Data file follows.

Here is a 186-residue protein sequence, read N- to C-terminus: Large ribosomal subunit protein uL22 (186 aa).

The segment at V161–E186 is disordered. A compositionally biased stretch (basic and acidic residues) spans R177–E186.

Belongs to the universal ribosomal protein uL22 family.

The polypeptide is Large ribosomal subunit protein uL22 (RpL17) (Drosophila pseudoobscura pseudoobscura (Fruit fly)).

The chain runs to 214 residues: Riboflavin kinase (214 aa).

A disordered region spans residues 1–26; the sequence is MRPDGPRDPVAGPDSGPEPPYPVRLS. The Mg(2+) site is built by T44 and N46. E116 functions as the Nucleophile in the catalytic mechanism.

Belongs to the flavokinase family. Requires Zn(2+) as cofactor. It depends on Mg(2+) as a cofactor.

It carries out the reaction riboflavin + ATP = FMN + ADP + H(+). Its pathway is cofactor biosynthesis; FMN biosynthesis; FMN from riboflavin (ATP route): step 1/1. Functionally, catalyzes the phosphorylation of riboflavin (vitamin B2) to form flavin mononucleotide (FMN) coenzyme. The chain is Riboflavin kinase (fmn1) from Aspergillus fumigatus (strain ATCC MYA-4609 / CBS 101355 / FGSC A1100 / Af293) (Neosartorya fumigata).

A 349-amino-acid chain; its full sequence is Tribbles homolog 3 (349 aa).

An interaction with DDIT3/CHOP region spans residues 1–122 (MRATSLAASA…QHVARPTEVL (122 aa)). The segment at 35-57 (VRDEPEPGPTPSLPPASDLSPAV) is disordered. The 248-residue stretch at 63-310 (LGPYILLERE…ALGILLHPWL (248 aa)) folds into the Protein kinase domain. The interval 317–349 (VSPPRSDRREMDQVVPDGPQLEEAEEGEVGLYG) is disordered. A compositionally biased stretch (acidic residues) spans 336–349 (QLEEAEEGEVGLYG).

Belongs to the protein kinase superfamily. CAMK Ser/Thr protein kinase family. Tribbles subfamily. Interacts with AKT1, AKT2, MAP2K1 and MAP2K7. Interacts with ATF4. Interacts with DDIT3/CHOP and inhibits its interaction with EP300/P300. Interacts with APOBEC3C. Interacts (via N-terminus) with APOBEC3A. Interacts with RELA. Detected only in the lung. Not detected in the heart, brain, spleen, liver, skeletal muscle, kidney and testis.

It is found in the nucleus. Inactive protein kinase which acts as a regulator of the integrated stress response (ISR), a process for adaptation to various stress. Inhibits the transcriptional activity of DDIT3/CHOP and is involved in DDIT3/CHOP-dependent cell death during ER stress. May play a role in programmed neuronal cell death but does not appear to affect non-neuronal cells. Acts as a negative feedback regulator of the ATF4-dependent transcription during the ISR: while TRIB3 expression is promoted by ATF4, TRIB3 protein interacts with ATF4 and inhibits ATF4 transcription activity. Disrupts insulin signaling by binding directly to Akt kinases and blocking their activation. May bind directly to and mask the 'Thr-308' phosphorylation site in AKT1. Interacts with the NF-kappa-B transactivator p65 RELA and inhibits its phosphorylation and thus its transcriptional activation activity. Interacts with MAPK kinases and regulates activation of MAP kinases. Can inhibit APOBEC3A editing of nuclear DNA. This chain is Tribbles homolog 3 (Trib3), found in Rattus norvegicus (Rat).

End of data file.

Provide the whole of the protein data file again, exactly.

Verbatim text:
Here is a 186-residue protein sequence, read N- to C-terminus: Large ribosomal subunit protein uL22 (186 aa).

The segment at V161–E186 is disordered. A compositionally biased stretch (basic and acidic residues) spans R177–E186.

Belongs to the universal ribosomal protein uL22 family.

The polypeptide is Large ribosomal subunit protein uL22 (RpL17) (Drosophila pseudoobscura pseudoobscura (Fruit fly)).

The chain runs to 214 residues: Riboflavin kinase (214 aa).

A disordered region spans residues 1–26; the sequence is MRPDGPRDPVAGPDSGPEPPYPVRLS. The Mg(2+) site is built by T44 and N46. E116 functions as the Nucleophile in the catalytic mechanism.

Belongs to the flavokinase family. Requires Zn(2+) as cofactor. It depends on Mg(2+) as a cofactor.

It carries out the reaction riboflavin + ATP = FMN + ADP + H(+). Its pathway is cofactor biosynthesis; FMN biosynthesis; FMN from riboflavin (ATP route): step 1/1. Functionally, catalyzes the phosphorylation of riboflavin (vitamin B2) to form flavin mononucleotide (FMN) coenzyme. The chain is Riboflavin kinase (fmn1) from Aspergillus fumigatus (strain ATCC MYA-4609 / CBS 101355 / FGSC A1100 / Af293) (Neosartorya fumigata).

A 349-amino-acid chain; its full sequence is Tribbles homolog 3 (349 aa).

An interaction with DDIT3/CHOP region spans residues 1–122 (MRATSLAASA…QHVARPTEVL (122 aa)). The segment at 35-57 (VRDEPEPGPTPSLPPASDLSPAV) is disordered. The 248-residue stretch at 63-310 (LGPYILLERE…ALGILLHPWL (248 aa)) folds into the Protein kinase domain. The interval 317–349 (VSPPRSDRREMDQVVPDGPQLEEAEEGEVGLYG) is disordered. A compositionally biased stretch (acidic residues) spans 336–349 (QLEEAEEGEVGLYG).

Belongs to the protein kinase superfamily. CAMK Ser/Thr protein kinase family. Tribbles subfamily. Interacts with AKT1, AKT2, MAP2K1 and MAP2K7. Interacts with ATF4. Interacts with DDIT3/CHOP and inhibits its interaction with EP300/P300. Interacts with APOBEC3C. Interacts (via N-terminus) with APOBEC3A. Interacts with RELA. Detected only in the lung. Not detected in the heart, brain, spleen, liver, skeletal muscle, kidney and testis.

It is found in the nucleus. Inactive protein kinase which acts as a regulator of the integrated stress response (ISR), a process for adaptation to various stress. Inhibits the transcriptional activity of DDIT3/CHOP and is involved in DDIT3/CHOP-dependent cell death during ER stress. May play a role in programmed neuronal cell death but does not appear to affect non-neuronal cells. Acts as a negative feedback regulator of the ATF4-dependent transcription during the ISR: while TRIB3 expression is promoted by ATF4, TRIB3 protein interacts with ATF4 and inhibits ATF4 transcription activity. Disrupts insulin signaling by binding directly to Akt kinases and blocking their activation. May bind directly to and mask the 'Thr-308' phosphorylation site in AKT1. Interacts with the NF-kappa-B transactivator p65 RELA and inhibits its phosphorylation and thus its transcriptional activation activity. Interacts with MAPK kinases and regulates activation of MAP kinases. Can inhibit APOBEC3A editing of nuclear DNA. This chain is Tribbles homolog 3 (Trib3), found in Rattus norvegicus (Rat).